Centenary flight of Australia’s first regular route
One hundred years ago, the first regularly scheduled air service in Australia took off. It wasn’t Qantas, rather Sir Norman Brearley’s Western Australian Airways, based right here in Geraldton.
Yesterday morning, 20 planes piloted by members of the Royal Aero Club of WA gathered at the airport to re-enact the first flight’s journey, which carried mail to towns up the coast, finishing in Derby.
Royal Aero Club president Ray Challen organised the event, with three generations of Sir Norman’s family present, including grandniece Marie Norris.
“What attracted us to the flight was to bring them along, and give them some insight into what their grandfather did,” he said.
What Sir Norman did was quite extraordinary. After his service as a pilot in World War I, he bought three RAF surplus Bristol Tourer utility planes and had them shipped back to WA. He founded West Australian Airways in 1921, gaining the first Australian civil pilot’s licence.
The first flights took off on December 5, 1921. The crew of the three planes included Charles Kingsford Smith, who made the first Trans-Pacific flight, and Val Abbott, who would later become attorney-general. That flight would end in disaster. The first plane made an emergency landing at Murchison House Station after its engine began misfiring. As Bob Fawcett circled the area to check on his compatriot, his engine stalled. The resulting crash killed Fawcett and his riding mechanic Edward Broad.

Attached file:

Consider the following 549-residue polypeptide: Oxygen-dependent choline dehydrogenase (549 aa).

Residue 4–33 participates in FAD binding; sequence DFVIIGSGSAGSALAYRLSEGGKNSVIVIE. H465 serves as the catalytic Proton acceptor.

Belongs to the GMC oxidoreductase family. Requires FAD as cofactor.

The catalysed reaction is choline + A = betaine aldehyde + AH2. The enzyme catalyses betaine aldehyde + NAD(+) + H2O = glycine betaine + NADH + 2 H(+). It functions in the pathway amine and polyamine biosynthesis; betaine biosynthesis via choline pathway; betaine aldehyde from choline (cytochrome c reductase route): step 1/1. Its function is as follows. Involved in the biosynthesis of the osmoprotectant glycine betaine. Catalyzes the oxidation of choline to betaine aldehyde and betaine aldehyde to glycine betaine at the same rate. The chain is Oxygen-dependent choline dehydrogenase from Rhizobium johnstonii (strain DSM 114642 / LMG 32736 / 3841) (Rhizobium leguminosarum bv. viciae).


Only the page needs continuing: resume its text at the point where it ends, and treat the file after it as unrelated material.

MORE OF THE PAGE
“I really admire what those guys did. They were so bloody audacious,” Mr Challen said.
“To go up there in these WWI surplus aircraft ... hoping the airstrips had been built for them to land. There was no engineering support, no radio, no navigation aids.”
West Australian Airways persevered, and by early 1922, weekly services from Geraldton to Derby were under way. The route took 21/2 days, and by 1925, 20,000 letters were being transported per month. Sir Norman was knighted in 1971 for his services to aviation.
Highlighting the original danger, the centenary flight is taking place in September, not December, when the first WAA planes took off. Mr Challen said the hot and sometimes stormy summer conditions so far north would have deterred amateur pilots.
The flight will take three days, with nights in Onslow, Broome and Derby. The fleet features diverse light aircraft, including a Stinson SR-8C, built in 1936.
“For a lot of people, this flight is still an adventure,” Mr Challen said. “It’s still not something we take lightly, flying light aircraft through remote areas of Australia.”
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